Apcotex Industries Limited Vs. Union of India
Judgement of CESTAT Dated 30th August 2022
Multiple domestic producers filed appeals raising concerns against rejection of the recommendations made by the Designated Authority for imposition or extension of anti-dumping duty or safeguard duty or countervailing duty by the Central Government without giving any reasons. In some matters, an Office Memorandum was issued stating that the Central Government has decided not to accept the recommendations of the Designated Authority. In other matters, such an Office Memorandum was not issued by the Central Government.
The appellants sought relief that the Central Government should accept the recommendations, considering that these followed elaborate investigations. It was contended that if the Central Government decides to reject these recommendations, the Government should give reasons for rejecting such recommendations.
The issues raised before the Tribunal were as follows: –
- Whether an appeal against Office Memorandum issued is maintainable under Section 9C of the Customs Tariff Act?
- Whether a determination by the Central Government is legislative or quasi-judicial in nature?
- Whether the Office Memorandum issued by the Central Government is in violation of principles of natural justice?
Issue 1 – Whether an appeal is maintainable under section 9C of the Customs Tariff Act?
The Tribunal considered whether an appeal under Section 9C of the Customs Tariff Act, 1975 (“Act”) lies only against an “order of determination or review thereof, in respect of the existence, degree and effect of any subsidy or dumping” in relation to import of any article. It was contested by the Central Government that the power to investigate lies with the Designated Authority and hence, the findings issued by the Designated Authority would constitute an order. Therefore, Office Memorandum issued by Central Government can only be described as an order or decision not to impose duty and is an inter-departmental communication, which is not appealable under Section 9C of the Act.
The Tribunal held that an appeal would lie only against such orders which are determinative and final in respect of the existence, degree and effect of any subsidy or dumping in relation to import of any article. The Tribunal has also noted that provision conferring right to appeal have to be read in a manner that the right to appeal should not be restricted or denied, unless such a construction is unavoidable. The Designated Authority performs functions under the Act on behalf of the Central Government and not as an independent authority. Section 9C of the Act does not restrict the right to appeal to specific category of orders, except that the orders should determine the existence, degree and effect of subsidy or dumping in relation to imports of articles in India; and, therefore, the Tribunal concluded that an appeal would lie before CESTAT against the decision of the Central Government to not impose the duties.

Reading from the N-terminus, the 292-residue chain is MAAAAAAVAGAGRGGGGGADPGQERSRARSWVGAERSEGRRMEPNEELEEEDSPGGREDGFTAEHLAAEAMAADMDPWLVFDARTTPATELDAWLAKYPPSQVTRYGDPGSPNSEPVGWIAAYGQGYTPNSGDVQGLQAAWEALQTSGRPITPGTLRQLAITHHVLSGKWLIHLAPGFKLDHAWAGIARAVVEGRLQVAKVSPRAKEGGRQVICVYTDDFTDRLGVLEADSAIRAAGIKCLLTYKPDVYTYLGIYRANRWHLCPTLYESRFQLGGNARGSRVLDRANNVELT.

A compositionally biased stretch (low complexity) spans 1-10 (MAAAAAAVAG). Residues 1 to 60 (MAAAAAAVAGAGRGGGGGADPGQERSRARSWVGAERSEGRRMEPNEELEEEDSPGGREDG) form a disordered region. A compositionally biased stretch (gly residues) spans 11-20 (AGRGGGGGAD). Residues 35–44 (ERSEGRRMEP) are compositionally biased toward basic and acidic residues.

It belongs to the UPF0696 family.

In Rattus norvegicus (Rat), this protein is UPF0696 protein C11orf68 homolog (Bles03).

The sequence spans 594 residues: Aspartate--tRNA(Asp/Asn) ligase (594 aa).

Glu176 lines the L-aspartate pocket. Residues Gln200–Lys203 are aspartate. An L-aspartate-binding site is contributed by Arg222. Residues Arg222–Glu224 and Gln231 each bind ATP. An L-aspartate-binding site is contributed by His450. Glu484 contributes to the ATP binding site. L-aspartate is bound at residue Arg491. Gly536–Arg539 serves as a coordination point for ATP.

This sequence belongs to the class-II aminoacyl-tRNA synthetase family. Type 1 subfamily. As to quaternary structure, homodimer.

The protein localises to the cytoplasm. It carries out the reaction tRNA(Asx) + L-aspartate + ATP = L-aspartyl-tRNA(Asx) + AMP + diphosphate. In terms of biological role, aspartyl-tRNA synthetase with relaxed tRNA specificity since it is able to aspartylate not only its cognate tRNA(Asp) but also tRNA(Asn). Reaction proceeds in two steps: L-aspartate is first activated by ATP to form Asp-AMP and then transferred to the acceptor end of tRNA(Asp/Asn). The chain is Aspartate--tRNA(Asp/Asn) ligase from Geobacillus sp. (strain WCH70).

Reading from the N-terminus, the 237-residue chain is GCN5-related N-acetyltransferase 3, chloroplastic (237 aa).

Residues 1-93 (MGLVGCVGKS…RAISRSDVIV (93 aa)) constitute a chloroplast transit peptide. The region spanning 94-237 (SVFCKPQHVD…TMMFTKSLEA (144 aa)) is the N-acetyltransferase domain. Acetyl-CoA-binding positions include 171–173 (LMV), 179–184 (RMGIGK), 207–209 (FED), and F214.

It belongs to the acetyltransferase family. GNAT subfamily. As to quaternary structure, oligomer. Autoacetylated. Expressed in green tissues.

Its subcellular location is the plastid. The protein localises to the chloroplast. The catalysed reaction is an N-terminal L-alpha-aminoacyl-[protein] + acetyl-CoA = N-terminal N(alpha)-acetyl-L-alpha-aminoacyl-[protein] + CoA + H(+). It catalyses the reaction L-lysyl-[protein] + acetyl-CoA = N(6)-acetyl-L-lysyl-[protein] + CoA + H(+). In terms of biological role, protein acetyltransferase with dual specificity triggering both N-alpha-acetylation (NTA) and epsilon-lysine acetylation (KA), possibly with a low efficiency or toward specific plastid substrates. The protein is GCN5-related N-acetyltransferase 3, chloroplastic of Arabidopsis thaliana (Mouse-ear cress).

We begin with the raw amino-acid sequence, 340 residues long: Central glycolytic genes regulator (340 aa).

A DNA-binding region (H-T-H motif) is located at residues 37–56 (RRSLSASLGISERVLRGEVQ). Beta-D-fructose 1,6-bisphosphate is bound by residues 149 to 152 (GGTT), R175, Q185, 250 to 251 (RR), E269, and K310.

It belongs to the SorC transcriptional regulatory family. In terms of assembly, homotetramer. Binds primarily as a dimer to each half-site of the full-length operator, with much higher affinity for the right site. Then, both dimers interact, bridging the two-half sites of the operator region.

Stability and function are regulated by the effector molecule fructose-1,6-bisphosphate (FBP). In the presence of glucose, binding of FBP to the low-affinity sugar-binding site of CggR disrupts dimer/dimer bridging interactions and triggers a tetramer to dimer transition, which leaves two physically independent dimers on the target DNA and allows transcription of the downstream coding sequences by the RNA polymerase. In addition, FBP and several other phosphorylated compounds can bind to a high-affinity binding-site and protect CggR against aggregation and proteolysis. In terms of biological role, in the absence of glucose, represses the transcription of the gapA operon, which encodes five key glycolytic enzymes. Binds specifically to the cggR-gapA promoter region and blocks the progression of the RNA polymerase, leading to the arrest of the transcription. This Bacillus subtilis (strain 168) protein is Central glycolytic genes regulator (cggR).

Issue 2 – Is determination by the Central Government legislative or quasi-judicial in nature?
The Tribunal considered whether functions concerning imposition of duty are quasi–judicial, or legislative in nature. The Tribunal observed that the Central Government while acting as a delegated legislative body, performs two distinct functions. The first is the function of framing Rules which is clearly legislative and second is the making of a determination which function is quasi-judicial in nature. While the legislative function of making the Rules is not appealable before the Tribunal, the quasi-judicial function of making a determination is expressly made appealable under Section 9C of the Act. The Tribunal also noted that the quasi-judicial function requires the Government to follow the principles of natural justice to reach the conclusion.
Issue 3 – Is the Office Memorandum issued by the Central Government violative of principles of natural justice?
The Tribunal noted that if the Central Government forms a prima facie opinion that the final findings of the Designated Authority recommending the duties are not required to be accepted, reasons for rejection have to be recorded and conveyed to the domestic industry to give them an opportunity to represent their case.
Further, the Tribunal held that by non-communication of the decision within the prescribed time shall be deemed to be a decision taken not accepting recommendations. Thus, such cases would also fall in the category of those cases where an Office Memorandum has actually been issued conveying the decision of the Central Government not to impose anti-dumping duty. Therefore, the Tribunal has held that the decision taken by the Central Government to not impose anti-dumping duty, despite a recommendation made by Designated Authority without recording reasons is not appropriate. The Tribunal has remitted the matter back to the Central Government for taking a fresh decision.